By Jack Mayne The recycling rate is up in Burien while the Council mulls the possibility of banning plastic grocery bags. The issues were long discussions at the Monday (April 23) meeting of the Council study session. Jeff Gaisford, King County recycling and environmental services manager, told the Burien Council the county has now achieved a 54 percent recycling rate but the old actions that got Burien that far won’t work for the city to get to a 70 percent goal. Plastic grocery bags Some people have suggested that single-use plastic bags be outlawed in Burien. There are 100 billion of them used in the United States and fewer than 1 percent are recycled, said Burien’s deputy public works director, Brian Roberts, but many want a ban. Roberts told the Council that even with some bans, millions of bags are blowing around in the wind and can be found all over the city as well as in Puget Sound and the Pacific Ocean. A scientific journal reports one third of the plastic found in the ocean is plastic bags. Roberts said that once in the environment, plastic bags are remarkably durable because plastic does not decompose like a paper bag does, it degrades – it is estimated it takes between 400 and 1,000 years. The bags break down into smaller and smaller pieces whic impose an extreme danger to macro sea life. Page Ocean crusaders say 100,000 marine creatures and over 1 million sea birds die each year from ingesting plastic – it plugs their digestive system and they starve to death. The total ban on single use plastic bags was recommended, he said. Community dialogue urged “We should encourage dialogue with the community to make sure we have common sense exceptions to that we are not imposing undue hardship on particular businesses or their customers.” Roberts that there should be “common sense” implementation and a fee for paper bags as it common in Seattle and other cities that have banned plastic bags. He also suggested there by a way to exempt verified low income people from the fee of 5 cents. Scott Iverson, owner of the Grocery Outlet store near City Hall, said he was concerned that the cost of paper bags is higher that a proposed 5 cent fee for paper bags that would be allowed under the proposed Burien ordinance. He said some cost 20 cents for one bag. “We can buy plastic bags for less than a penny per bag,” Iverson said. “The brown bag as an option is a very expensive option for small businesses. Even a company of our size, 300 businesses, we could not compete and get a competitive price” on paper bags, unlike Safeway or Albertsons with thousands of stores.” Recycling is up, but… Gaisford said the county studies what is taken to the county landfill and 26 percent of the refuse is food and recyclable paper, “ and other pieces of the pie that are recyclable, like paper and metal, that are also going to the land fill, so we have a long way to go” noting the 37 percent in purple on the diagram. He said the county has worked to formulate plans to get the county (and cities) to 70 percent recycling. He showed a slide that shows county efforts to increase recycling, including multifamily best practices and a Spanish language outreach. Cart tags were used by Recology in Burien Burien and other test cities to see if such tags increase individual homeowners using “food scrap diversion” or if tags used on the trash containers more frequently helps get residents to support “sustained behavior change.” The tags “did increase participation in Burien,” Gaisford said adding the participation rate in Burien was much higher than the other areas of the county “and the participation stuck in Burien, “when they started to do it, they continued to do it.” Working with apartments and the “multifamily sector” is harder, Gaisford said, because readily available space is not always available or managers are not interested in the program eve if the resident are, “so what we fount is that you have to work with the property manager,” and the residents. He also noted that in multi-family apartment or condo units must have recycling infrastructure convenient or “folks just won’t do it.” Dealing with diversity Working with diverse communities, such as Burien, is helped by having ways to communicate better with those groups, and one such is the Latino Community Recycling Program. This was endorsed by Mayor Jimmy Matta. Kevin Kelly, general manager of Recology CleanScapes, said his employee wholly owned company began weekly garbage and organics collection service to Burien in June 2014. Recology services about 10,000 residential customers in Burien and “just shy of a thousand commercial multifamily customers. Quinn Apuzzo (center, above) is Recology’s “waste zero manager,” and said last year the company achieved a successful collection rate of 99.9 percent, “well below the contract required threshold of one house per thousand customers — we are closer to .14 misses per thousand customers.” Most of the 17,000 calls they did receive last year were related to setting up new services, vacation holds and “quite a few call on where the Recology store is, said Apuzzo. Diverted 15,000 tons She said Burien business and residential customers diverted over 15,000 tons of material from landfills, “which is significant.” That number does not include “the entire picture of the recycling efforts that are currently going on in the city, which leads me to the Recology store in Five Corners shopping center.” The Recology store is where people can drop off “hard to recycle materials” such as textiles, light bulbs and tubes, batteries and electronic waste amongst other items at no additional charge. The store also acts as a customer service center, said Apuzzo, along with a place to pay bills for find out about services. The store also is a place where recycled items are sold to city residents. “We sell things at the store that are either made from recycled items or “things that a meant to help display land fill waste,” Apuzzo said, as well as a community gathering spaces for workshops and community groups and a “green cleaning event” in celebration of Earth Day. The events are free and open to the public. When asked how the company reaches out to non-English speakers, Apuzzo said their website at and the site is translated into Spanish, Chinese, Russian, Korean and Vietnamese. They have staff who speak the various languages and a service that can translate phone calls when needed. Roberts retiring Burien’s deputy public works director, Brian Roberts, is retiring on Friday, April 27, said Public Works Director Maiya Andrews. Several Councilmembers at the Friday, April 23 study session lauded him as a great asset to the city and especially to the members of the Burien City Council.]]>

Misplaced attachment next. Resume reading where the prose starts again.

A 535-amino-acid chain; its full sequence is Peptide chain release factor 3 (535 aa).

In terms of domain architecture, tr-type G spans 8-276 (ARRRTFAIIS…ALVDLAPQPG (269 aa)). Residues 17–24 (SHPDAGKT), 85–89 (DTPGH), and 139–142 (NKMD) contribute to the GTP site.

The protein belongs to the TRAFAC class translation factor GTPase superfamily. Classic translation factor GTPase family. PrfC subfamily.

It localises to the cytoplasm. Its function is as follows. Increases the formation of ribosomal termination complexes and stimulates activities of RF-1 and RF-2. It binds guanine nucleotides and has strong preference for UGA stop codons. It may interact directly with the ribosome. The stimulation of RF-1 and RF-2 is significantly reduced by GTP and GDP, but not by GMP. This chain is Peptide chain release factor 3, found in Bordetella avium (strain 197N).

Senior Reporter Jack Mayne passed away in December, 2021. In his honor we have created the Jack Mayne Journalism Scholarship.